Wednesday, July 19, 2006

Fear and tranquility in the dead of night

Inspired by resent blog postings from Catra and Miki, I decided that I wanted to do a night run up Mission Peak. Besides, I hadn't been sleeping well lately with the heat and too many thoughts roaming around in my head. I was a little worried about how my legs would feel given that I had done a longer-than-planned run in the heat the day before while undernourished and carrying too little fluid. I decided I would head out from my house and run the 3.6 miles to the start to see how I felt and decide how far I would plan to go.

I headed out around 9:30pm and couldn't help but keep glancing up towards the peak; my excitement growing the closer I got. By the time I arrived at the Stanford Avenue parking lot there was little question in my mind. I would do my normal route up the main trail (Hidden Valley) then around the back side along Eagle Trail to connect with the Peak Trail going up and over the top then connecting back to Hidden Valley. I find this route is the most runnable and easy to follow path to the peak. It measures just over 7 miles making the total round trip around 14 1/4 miles door-to-door.

I brought a headlamp along, but the first part of the trail was fairly well lit from the glow of city lights and I decided not to use it. This running in the dark on a lonely trail was a wonderful sensation. I expected to have a little fear being out on the trail at night by myself, but really what I felt was a sense of tranquility and being at peace. It reminded me of the times when I was growing up living on Mt. Diablo and decided to wander around in the woods at night. I thought I would scare myself, but what I found was more a feeling of wonder and fascination. I had no problem with footing and was able to keep a fairly good pace thanks to the cool night air. Going up and over "the saddle" it became significantly darker and I knew I would need the headlamp with some slightly rockier trail up ahead.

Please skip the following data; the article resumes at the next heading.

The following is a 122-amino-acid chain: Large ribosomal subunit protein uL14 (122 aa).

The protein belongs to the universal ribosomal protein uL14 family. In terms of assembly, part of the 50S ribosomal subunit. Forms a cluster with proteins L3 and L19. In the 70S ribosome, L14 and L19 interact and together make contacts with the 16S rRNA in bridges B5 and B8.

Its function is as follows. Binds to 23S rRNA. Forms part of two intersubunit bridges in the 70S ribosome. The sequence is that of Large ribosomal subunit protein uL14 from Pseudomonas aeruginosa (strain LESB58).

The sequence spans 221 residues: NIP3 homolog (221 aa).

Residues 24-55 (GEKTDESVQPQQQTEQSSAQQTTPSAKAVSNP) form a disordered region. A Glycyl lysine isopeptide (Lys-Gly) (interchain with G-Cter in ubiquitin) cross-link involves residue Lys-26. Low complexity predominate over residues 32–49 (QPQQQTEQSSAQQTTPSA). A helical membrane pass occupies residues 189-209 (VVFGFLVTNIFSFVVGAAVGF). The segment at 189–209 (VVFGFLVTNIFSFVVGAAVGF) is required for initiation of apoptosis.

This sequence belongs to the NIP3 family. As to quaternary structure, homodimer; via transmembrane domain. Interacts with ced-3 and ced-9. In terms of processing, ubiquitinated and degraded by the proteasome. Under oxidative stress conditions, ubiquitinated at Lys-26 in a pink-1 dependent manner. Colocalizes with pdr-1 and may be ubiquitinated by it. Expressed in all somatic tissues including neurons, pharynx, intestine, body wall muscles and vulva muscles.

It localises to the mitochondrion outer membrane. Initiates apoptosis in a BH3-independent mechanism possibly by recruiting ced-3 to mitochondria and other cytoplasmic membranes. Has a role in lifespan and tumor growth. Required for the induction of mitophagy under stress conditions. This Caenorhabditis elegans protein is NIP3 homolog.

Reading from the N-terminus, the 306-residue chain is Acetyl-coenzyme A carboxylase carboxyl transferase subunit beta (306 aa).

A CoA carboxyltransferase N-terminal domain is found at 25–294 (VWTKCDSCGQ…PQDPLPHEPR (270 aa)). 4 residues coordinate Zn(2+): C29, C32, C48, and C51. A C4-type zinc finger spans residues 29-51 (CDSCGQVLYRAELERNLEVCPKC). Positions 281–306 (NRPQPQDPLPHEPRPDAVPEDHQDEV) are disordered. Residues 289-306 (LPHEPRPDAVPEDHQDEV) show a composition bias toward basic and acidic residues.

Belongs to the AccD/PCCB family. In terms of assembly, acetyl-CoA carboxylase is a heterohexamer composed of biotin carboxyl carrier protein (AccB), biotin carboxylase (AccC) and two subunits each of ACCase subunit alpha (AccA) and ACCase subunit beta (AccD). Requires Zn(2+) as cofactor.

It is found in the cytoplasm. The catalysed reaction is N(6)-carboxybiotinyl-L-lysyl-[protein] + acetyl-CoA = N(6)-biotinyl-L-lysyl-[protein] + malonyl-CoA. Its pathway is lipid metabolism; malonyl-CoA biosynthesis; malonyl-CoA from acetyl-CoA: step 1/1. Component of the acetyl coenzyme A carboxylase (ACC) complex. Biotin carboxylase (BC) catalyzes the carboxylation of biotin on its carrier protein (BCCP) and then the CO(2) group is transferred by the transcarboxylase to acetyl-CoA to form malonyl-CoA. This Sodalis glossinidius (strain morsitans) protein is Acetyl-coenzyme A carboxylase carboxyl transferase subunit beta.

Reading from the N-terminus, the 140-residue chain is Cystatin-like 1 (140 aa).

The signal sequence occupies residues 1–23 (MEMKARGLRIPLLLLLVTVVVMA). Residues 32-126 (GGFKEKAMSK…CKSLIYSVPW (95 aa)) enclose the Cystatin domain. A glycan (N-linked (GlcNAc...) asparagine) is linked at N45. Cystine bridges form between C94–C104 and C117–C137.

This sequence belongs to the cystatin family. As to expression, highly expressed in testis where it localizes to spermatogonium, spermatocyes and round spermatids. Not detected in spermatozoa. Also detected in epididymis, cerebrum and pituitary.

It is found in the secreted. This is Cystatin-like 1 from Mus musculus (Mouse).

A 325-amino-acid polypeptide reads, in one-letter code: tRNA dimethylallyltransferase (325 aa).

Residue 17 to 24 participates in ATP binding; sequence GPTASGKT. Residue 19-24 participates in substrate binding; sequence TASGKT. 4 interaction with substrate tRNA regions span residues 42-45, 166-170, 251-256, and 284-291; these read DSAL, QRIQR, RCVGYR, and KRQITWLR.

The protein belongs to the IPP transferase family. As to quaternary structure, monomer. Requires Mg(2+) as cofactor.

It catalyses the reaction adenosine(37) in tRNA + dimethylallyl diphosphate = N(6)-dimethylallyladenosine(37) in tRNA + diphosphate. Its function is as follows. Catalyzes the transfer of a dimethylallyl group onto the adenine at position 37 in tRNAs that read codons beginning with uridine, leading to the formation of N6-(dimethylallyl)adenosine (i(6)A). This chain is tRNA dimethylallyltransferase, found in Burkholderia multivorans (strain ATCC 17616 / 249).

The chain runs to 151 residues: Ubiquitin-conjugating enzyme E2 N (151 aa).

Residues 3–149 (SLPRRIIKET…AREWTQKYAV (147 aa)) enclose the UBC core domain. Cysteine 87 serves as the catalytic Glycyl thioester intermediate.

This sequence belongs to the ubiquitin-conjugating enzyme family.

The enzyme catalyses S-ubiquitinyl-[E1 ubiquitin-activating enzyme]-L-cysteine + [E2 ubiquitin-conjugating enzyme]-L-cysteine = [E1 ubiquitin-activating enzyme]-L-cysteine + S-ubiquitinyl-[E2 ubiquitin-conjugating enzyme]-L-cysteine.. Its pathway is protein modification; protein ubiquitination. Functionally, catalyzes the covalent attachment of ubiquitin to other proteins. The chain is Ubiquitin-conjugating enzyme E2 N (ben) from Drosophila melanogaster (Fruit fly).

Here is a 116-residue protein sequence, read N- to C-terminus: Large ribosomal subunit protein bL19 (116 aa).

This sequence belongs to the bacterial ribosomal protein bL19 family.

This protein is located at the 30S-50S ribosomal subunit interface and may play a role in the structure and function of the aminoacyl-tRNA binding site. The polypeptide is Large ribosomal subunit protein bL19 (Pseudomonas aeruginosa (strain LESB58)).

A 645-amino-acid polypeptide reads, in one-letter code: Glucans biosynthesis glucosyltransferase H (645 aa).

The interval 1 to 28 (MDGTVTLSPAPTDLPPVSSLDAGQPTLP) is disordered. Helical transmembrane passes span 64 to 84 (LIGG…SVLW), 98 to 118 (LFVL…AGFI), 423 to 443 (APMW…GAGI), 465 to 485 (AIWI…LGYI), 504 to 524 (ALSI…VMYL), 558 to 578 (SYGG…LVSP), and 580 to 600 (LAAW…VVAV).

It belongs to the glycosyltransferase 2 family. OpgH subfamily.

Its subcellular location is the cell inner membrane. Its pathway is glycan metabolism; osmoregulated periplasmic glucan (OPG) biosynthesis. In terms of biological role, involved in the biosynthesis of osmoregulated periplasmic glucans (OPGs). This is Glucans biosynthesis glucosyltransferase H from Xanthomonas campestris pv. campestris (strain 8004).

It took a little while to get used to the headlamp. I've only run with one once before during The Relay but that was on roads. Ive also mountain biked and climbed with lamps, but it is very different. On the bike the light is pretty well fixed on the bike and climbing is such a slower paced activity. It took a bit to get the angle right and I found myself much more likely to look around at the random noises along the trail. I think this caused me to experience a little more fear than when I didn't have the light on. Of course, I was also on the slightly more remote section of trail and there was definitely something moving around in the trees near Laurel Loop :-). At any rate, I reached the peak in a little under 1:05 and stopped to take in the scene. And what a scene it was! The view up there is always good, but this was something else. Like sitting alone in an empty theatre watching your favorite movie, but it seems completely new because of the unique perspective. The air was probably in the mid-70s and clear as can be. I really wanted to stay up there, just sit and hang out, but it was now after 11pm and I thought I should head home. A brief snack and then down the mountain we go.